Nitrate Toxicity in Drought-Stressed Forages

W. P. Weiss, Department of Dairy Science, Ohio Agricultural Research and Development Center, Wooster, and W. L. Shockey , Center for Agriculture, Natural Resources, and Community  Development, WVU Extension Service, Preston County

4/2000

I. Accumulation in plants

  1. Nitrate (NO3) is taken up by plants and is converted to protein by the plant cells under normal conditions.
  2. In drought, plants do not grow, protein synthesis stops, and NO3 accumulates.
  3. Factors affecting NO3 accumulation:
  1. Such species as corn, oats, and sudangrass can tend to accumulate high levels.
  2. Lower portions of the plant tend to contain higher levels of nitrate than the top parts.
  3. High rates of nitrogen fertilization increase nitrate accumulation.
  4. Rapidly growing plants tend to have low levels of nitrate.
  5. Drought stunts plant growth, causing nitrate to accumulate. Immediately after a rain, plants take up even more nitrate. Once plants begin growing rapidly (2 to 5 days), nitrate levels drop.

II. Metabolism of NO3 by ruminants

  1. Nitrate is not highly toxic, but nitrite (NO2) can be lethal.
  2. In the rumen, microorganisms convert to nitrite, which is converted to ammonia and, finally, to protein.
  3. If the rate of conversion of nitrate to nitrite is greater than conversion of nitrite to ammonia, toxicity occurs.
  4. Nitrite decreases oxygen-carrying capacity of the blood in two ways: (1) it binds with hemoglobin to form methemoglobin and blocks binding of oxygen; and (2) it constricts blood vessels.

III. Toxicity in ruminants

  1. Provided that the diet is well balanced and contains components other than forage, such as grain, nonpregnant ruminants can tolerate up to 0.3 % nitrate-nitrogen in the diet dry matter. For all-forage diets, the upper limit of nitrate-nitrogen is 0.2%.
  2. Feeding management influences the tolerance of animals to nitrate nitrogen.
  1. Feeding grain increases tolerance.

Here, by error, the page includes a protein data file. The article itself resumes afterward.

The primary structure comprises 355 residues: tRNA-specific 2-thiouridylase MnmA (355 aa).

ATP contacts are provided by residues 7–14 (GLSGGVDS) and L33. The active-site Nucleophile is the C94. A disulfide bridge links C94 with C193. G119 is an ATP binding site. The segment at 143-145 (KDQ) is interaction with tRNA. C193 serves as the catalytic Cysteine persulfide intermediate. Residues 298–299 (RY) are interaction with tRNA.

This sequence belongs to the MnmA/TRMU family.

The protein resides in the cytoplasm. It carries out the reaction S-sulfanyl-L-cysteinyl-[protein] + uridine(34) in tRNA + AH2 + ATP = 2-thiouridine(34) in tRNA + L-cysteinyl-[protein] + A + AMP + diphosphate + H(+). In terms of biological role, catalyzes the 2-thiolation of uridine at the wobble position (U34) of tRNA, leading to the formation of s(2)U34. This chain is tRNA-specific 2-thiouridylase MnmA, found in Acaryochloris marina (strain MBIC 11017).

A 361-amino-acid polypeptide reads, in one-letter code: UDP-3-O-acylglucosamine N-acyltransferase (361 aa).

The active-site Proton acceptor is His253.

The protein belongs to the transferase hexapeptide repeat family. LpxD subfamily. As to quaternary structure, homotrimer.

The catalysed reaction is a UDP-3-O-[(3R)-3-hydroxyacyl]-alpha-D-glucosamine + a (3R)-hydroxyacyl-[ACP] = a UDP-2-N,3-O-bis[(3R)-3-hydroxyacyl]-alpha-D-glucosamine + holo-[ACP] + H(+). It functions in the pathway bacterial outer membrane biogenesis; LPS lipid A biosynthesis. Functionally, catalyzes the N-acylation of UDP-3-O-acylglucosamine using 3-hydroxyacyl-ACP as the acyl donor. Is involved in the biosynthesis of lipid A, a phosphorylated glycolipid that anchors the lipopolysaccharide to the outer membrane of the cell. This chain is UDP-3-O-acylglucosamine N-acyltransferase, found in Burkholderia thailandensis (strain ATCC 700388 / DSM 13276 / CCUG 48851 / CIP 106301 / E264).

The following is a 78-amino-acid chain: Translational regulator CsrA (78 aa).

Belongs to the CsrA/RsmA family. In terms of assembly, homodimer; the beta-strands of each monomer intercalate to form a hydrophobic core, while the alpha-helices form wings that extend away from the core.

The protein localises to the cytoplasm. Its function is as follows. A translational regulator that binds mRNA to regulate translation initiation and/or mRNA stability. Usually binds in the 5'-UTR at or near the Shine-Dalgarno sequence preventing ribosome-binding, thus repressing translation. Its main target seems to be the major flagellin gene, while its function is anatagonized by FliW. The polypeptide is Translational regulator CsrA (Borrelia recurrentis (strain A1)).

2. Feeding several times per day increases tolerance.
  3. Adaptation by slowly increasing nitrate-nitrogen levels, increases tolerance.
  1. Clinical signs
  1. Brown blood and brownish or grayish color to normally pink tissue of the nose, mouth, or vulva.
  2. Excessive salivation, grinding teeth, unsteady gait, rapid labored breathing.
  3. In advanced stages, animal collapses, followed by coma with or without convulsions, and finally death.
  4. Abortions.
  1. Treatment
  1. If you notice brownish or grayish coloration, call veterinarian immediately!
  2. Treatment is methylene blue given via IV (dose is 2 g methylene blue per 500 pounds body weight).

IV. Sampling-Analysis

  1. Corn. Cut 6 to 10 stalks at same height as chopper. Send samples to analytical laboratory for quantitative results. See your local Extension agent for laboratory information.
  2. Silage. Sample several days after ensiling but before feeding. Send to lab for analysis. Because ensiling reduces NO3 concentration, it is more important to test before feeding than before ensiling.
  3. Hay. Take a core sample from several bales prior to feeding. Send to lab. NO3 levels may decrease some during curing, so waiting several days after baling to sample the hay might give better information.

V. Interpreting Results

  1. Nitrates can be reported as nitrate-nitrogen (NO3-N), nitrate (NO3), or potassium nitrate (KNO3). You must know what units are on your report.
  2. Conversion factors:
NO3-N = NO3 x .23
= KNO3 x .14
NO3 = NO3-N x 4.4
= KNO3 x .6
  1. Guidelines (values are for NO3-N as % of dry matter)
<0.1% Safe; no precautions necessary.
0.1 - 0.2% Generally safe. Limit to half of diet dry matter for pregnant animals. If diet is composed entirely of forage, do not allow hungry animals unlimited access to the NO3 forage.
0.2 - 0.34% If possible, do not feed to pregnant livestock. If absolutely necessary to feed them, limit to 25% of diet dry matter. For other livestock, limit to 50% of diet dry matter. Measure water nitrate level and include in total dietary nitrate risk.
0.34 - 0.4% Do not feed to pregnant livestock. Limit to 25% of diet of other livestock. Feed with grain as part of a balanced diet. Insure that water source is low in nitrate.
>0.4% Potentially toxic; do not feed.

VI. General guidelines for handling nitrates

  1. Be concerned, but do not panic. It is manageable.
  2. Ensiling reduces nitrate content by 30% to 70%. This usually makes feed that is high in nitrate safe to feed.
  3. Ensiling high-nitrate forage also produces large amounts of silo gas. Be especially careful around silos during the first week after ensiling.
  4. Blend high-nitrate forages with low-nitrate feeds, such as alfalfa and grain.
  5. Feed adequate energy, vitamins, and minerals. Have all feeds analyzed, and balance rations accordingly.
  6. Do not feed hungry animals feeds that are high in nitrates. Offer low-nitrate feeds first and then high-nitrate feeds.
  7. Adapting animals to increasing levels of nitrates slowly over several days or weeks increases the amount of nitrate livestock can consume safely.

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